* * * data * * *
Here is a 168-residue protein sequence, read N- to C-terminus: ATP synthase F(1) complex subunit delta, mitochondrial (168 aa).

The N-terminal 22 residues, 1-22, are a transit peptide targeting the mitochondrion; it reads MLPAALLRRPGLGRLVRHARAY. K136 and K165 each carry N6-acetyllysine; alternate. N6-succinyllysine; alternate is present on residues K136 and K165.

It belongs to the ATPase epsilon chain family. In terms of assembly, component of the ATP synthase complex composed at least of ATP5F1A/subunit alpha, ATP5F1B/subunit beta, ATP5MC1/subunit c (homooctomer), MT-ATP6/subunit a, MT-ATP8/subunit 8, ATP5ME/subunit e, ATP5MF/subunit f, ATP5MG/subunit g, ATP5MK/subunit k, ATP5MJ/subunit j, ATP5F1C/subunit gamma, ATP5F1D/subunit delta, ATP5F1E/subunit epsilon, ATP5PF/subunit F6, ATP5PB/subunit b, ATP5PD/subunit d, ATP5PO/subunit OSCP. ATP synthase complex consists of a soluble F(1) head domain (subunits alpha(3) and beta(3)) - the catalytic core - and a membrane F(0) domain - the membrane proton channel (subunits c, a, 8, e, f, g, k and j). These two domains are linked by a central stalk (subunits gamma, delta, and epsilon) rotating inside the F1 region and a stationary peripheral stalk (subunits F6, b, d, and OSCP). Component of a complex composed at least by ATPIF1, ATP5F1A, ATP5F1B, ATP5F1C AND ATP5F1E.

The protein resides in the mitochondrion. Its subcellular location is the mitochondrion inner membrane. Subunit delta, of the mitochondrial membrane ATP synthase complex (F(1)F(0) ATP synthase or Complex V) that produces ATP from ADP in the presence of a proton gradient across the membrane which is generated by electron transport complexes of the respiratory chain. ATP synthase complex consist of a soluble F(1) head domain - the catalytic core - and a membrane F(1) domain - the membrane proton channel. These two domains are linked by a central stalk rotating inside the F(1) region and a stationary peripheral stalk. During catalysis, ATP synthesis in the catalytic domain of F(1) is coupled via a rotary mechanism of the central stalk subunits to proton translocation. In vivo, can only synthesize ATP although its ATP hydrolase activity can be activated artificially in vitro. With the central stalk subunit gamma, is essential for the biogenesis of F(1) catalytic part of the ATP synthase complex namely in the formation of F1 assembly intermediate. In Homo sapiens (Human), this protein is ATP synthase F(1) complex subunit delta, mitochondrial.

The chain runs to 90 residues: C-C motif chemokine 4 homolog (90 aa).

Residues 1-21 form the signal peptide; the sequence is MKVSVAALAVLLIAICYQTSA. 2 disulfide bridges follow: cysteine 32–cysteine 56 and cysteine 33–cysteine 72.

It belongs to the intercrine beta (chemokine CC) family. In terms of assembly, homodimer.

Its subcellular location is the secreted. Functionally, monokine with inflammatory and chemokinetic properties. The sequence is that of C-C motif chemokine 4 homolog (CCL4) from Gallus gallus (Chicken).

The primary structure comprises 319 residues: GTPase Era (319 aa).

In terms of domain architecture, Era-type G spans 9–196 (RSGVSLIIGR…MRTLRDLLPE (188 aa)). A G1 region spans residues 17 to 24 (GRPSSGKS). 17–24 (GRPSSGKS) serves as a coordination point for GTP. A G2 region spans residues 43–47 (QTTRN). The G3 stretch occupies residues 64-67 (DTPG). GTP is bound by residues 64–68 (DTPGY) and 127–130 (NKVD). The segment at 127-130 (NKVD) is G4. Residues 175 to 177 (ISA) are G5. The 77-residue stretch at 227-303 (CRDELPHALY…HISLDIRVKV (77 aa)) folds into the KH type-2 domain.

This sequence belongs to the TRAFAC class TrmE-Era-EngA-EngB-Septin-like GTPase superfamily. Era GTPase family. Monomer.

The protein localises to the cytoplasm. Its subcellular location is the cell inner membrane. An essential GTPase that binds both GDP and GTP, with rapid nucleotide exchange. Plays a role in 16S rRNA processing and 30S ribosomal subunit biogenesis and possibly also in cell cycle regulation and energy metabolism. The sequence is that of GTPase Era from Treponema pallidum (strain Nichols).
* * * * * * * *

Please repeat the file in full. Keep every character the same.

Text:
Here is a 168-residue protein sequence, read N- to C-terminus: ATP synthase F(1) complex subunit delta, mitochondrial (168 aa).

The N-terminal 22 residues, 1-22, are a transit peptide targeting the mitochondrion; it reads MLPAALLRRPGLGRLVRHARAY. K136 and K165 each carry N6-acetyllysine; alternate. N6-succinyllysine; alternate is present on residues K136 and K165.

It belongs to the ATPase epsilon chain family. In terms of assembly, component of the ATP synthase complex composed at least of ATP5F1A/subunit alpha, ATP5F1B/subunit beta, ATP5MC1/subunit c (homooctomer), MT-ATP6/subunit a, MT-ATP8/subunit 8, ATP5ME/subunit e, ATP5MF/subunit f, ATP5MG/subunit g, ATP5MK/subunit k, ATP5MJ/subunit j, ATP5F1C/subunit gamma, ATP5F1D/subunit delta, ATP5F1E/subunit epsilon, ATP5PF/subunit F6, ATP5PB/subunit b, ATP5PD/subunit d, ATP5PO/subunit OSCP. ATP synthase complex consists of a soluble F(1) head domain (subunits alpha(3) and beta(3)) - the catalytic core - and a membrane F(0) domain - the membrane proton channel (subunits c, a, 8, e, f, g, k and j). These two domains are linked by a central stalk (subunits gamma, delta, and epsilon) rotating inside the F1 region and a stationary peripheral stalk (subunits F6, b, d, and OSCP). Component of a complex composed at least by ATPIF1, ATP5F1A, ATP5F1B, ATP5F1C AND ATP5F1E.

The protein resides in the mitochondrion. Its subcellular location is the mitochondrion inner membrane. Subunit delta, of the mitochondrial membrane ATP synthase complex (F(1)F(0) ATP synthase or Complex V) that produces ATP from ADP in the presence of a proton gradient across the membrane which is generated by electron transport complexes of the respiratory chain. ATP synthase complex consist of a soluble F(1) head domain - the catalytic core - and a membrane F(1) domain - the membrane proton channel. These two domains are linked by a central stalk rotating inside the F(1) region and a stationary peripheral stalk. During catalysis, ATP synthesis in the catalytic domain of F(1) is coupled via a rotary mechanism of the central stalk subunits to proton translocation. In vivo, can only synthesize ATP although its ATP hydrolase activity can be activated artificially in vitro. With the central stalk subunit gamma, is essential for the biogenesis of F(1) catalytic part of the ATP synthase complex namely in the formation of F1 assembly intermediate. In Homo sapiens (Human), this protein is ATP synthase F(1) complex subunit delta, mitochondrial.

The chain runs to 90 residues: C-C motif chemokine 4 homolog (90 aa).

Residues 1-21 form the signal peptide; the sequence is MKVSVAALAVLLIAICYQTSA. 2 disulfide bridges follow: cysteine 32–cysteine 56 and cysteine 33–cysteine 72.

It belongs to the intercrine beta (chemokine CC) family. In terms of assembly, homodimer.

Its subcellular location is the secreted. Functionally, monokine with inflammatory and chemokinetic properties. The sequence is that of C-C motif chemokine 4 homolog (CCL4) from Gallus gallus (Chicken).

The primary structure comprises 319 residues: GTPase Era (319 aa).

In terms of domain architecture, Era-type G spans 9–196 (RSGVSLIIGR…MRTLRDLLPE (188 aa)). A G1 region spans residues 17 to 24 (GRPSSGKS). 17–24 (GRPSSGKS) serves as a coordination point for GTP. A G2 region spans residues 43–47 (QTTRN). The G3 stretch occupies residues 64-67 (DTPG). GTP is bound by residues 64–68 (DTPGY) and 127–130 (NKVD). The segment at 127-130 (NKVD) is G4. Residues 175 to 177 (ISA) are G5. The 77-residue stretch at 227-303 (CRDELPHALY…HISLDIRVKV (77 aa)) folds into the KH type-2 domain.

This sequence belongs to the TRAFAC class TrmE-Era-EngA-EngB-Septin-like GTPase superfamily. Era GTPase family. Monomer.

The protein localises to the cytoplasm. Its subcellular location is the cell inner membrane. An essential GTPase that binds both GDP and GTP, with rapid nucleotide exchange. Plays a role in 16S rRNA processing and 30S ribosomal subunit biogenesis and possibly also in cell cycle regulation and energy metabolism. The sequence is that of GTPase Era from Treponema pallidum (strain Nichols).